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the semantic web a gide to the future of XML, Web Services and Knowledge Management - Daconta M,C.

Daconta M,C. the semantic web a gide to the future of XML, Web Services and Knowledge Management - Wiley publishing , 2003. - 304 p.
ISBN 0-471-43257-1
Download (direct link): thesemanticwebguideto2003.pdf
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128
Chapter 6
specification is similar to hyperlinks in HTML, but XLink goes far beyond the linking capabilities in HTML in offering advanced behavior features that make hyperlinking more flexible. XLink allows you to link multiple targets, roles, resources, and responses to elements.
A link is defined by the XLink W3C recommendation as "an explicit relationship between resources or portions of resources."1 It is made explicit by an XLink-conforming XML element. With XLink, not only can XML authors link external documents, but also elements can be linked to other elements, and the relationships between them can be linked. XLink-compliant links can be simple and complex. Listing 6.3 shows a simple example of XLink in use. As you can see, the example is quite similar to the <A> linking element in HTML.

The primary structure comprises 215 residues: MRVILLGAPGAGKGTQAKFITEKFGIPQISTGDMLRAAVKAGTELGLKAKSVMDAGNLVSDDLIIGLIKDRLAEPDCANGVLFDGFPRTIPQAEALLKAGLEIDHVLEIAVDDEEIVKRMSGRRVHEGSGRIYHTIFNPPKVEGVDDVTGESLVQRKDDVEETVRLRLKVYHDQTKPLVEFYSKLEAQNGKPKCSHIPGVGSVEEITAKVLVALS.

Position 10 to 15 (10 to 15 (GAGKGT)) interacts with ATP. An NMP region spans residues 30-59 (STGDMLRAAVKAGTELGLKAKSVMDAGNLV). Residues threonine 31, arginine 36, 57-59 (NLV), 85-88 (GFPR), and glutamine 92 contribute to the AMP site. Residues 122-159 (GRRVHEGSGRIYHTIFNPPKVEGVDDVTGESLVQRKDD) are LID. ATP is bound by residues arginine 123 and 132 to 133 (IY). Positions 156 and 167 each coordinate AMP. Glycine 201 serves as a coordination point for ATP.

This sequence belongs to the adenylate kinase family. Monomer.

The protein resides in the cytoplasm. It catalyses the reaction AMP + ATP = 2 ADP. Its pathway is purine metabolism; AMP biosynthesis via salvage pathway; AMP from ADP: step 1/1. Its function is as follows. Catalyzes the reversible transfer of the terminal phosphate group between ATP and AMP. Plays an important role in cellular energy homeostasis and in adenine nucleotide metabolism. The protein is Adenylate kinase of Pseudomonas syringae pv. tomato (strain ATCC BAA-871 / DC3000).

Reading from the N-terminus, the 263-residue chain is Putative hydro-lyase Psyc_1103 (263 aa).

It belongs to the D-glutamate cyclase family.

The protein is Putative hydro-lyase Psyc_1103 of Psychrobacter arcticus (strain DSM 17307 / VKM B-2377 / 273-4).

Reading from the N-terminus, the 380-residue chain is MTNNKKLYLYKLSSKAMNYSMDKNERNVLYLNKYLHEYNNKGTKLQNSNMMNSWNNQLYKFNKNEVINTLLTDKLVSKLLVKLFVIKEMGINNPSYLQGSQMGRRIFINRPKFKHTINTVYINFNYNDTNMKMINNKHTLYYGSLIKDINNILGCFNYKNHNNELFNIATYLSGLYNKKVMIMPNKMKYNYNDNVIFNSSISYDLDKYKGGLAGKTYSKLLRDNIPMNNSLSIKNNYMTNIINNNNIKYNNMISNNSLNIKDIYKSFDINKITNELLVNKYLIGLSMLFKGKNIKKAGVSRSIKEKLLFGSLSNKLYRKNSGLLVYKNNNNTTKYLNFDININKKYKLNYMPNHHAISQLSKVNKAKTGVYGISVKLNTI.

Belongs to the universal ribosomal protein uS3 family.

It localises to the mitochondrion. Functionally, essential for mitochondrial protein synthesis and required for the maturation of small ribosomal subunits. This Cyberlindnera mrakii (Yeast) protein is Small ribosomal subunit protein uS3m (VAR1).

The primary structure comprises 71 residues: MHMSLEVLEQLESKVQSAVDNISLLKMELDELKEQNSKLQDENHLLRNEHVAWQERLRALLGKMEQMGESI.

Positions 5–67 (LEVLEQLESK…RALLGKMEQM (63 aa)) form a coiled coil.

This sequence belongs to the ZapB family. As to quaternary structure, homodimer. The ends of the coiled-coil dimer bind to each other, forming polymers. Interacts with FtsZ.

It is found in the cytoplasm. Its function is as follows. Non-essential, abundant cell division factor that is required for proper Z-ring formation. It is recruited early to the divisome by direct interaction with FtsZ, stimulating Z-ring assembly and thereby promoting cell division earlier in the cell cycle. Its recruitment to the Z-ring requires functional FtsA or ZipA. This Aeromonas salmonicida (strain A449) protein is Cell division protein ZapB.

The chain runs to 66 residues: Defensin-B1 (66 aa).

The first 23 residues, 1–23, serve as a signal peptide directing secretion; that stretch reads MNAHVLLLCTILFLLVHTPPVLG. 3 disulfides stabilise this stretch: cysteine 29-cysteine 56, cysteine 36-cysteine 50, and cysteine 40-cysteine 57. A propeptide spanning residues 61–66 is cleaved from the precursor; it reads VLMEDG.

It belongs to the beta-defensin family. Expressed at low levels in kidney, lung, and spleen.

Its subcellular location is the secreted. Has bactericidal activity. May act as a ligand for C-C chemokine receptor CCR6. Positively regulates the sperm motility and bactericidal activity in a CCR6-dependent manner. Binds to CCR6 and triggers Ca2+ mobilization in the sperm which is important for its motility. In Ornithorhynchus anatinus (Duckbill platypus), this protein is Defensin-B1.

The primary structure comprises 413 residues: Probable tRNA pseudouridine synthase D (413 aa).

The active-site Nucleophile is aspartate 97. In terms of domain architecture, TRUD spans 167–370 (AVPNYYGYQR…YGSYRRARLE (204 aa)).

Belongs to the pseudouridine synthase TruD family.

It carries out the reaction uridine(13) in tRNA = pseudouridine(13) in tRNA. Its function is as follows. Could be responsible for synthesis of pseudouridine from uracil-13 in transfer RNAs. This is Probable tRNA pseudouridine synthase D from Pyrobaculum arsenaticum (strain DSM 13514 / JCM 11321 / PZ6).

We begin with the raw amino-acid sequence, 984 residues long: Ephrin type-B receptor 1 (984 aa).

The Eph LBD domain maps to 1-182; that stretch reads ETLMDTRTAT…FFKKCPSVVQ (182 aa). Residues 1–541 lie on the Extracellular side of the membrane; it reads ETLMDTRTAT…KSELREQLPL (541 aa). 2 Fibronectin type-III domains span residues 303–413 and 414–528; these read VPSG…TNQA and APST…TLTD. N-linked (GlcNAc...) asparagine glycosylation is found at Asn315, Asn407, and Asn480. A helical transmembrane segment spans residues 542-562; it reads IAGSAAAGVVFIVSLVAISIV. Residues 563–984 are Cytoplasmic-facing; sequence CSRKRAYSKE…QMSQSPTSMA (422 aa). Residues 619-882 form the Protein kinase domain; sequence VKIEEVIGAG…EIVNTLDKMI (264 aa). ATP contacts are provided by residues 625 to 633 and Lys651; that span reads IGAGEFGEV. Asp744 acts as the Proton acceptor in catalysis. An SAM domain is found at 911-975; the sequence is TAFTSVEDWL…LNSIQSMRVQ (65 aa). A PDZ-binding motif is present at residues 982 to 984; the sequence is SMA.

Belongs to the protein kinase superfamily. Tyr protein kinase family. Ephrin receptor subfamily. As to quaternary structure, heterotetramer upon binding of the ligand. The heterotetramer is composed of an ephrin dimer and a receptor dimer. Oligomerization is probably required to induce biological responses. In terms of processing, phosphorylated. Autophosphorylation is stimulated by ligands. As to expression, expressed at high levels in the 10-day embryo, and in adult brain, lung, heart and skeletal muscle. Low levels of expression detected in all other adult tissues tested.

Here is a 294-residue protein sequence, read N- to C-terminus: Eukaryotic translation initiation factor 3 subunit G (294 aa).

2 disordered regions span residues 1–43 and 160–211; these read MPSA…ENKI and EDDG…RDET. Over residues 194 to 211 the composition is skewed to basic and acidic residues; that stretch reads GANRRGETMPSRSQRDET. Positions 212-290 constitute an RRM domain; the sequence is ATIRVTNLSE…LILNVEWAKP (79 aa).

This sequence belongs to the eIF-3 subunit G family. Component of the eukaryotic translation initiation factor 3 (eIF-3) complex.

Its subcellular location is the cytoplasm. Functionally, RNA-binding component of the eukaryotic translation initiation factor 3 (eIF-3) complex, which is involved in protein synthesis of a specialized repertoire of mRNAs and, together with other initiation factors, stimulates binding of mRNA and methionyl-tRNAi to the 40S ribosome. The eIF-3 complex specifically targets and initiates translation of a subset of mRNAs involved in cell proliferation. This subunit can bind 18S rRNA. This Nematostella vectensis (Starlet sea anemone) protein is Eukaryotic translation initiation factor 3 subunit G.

<?xml version="1.0" encoding="UTF-8"?>
<doc>
<name xlink:type=’simple’
xlink:href=’instructors/busdriver.xml’>Clay Richardson</name> is an employee at
<company xlink:type=’simple’ xlink:href=’#mcbrad’>
McDonald Bradley, Inc.
</company>, and teaches
<course xlink:type=’simple’ xlink:href=’#CS593’>
Computer Science 593 </course>.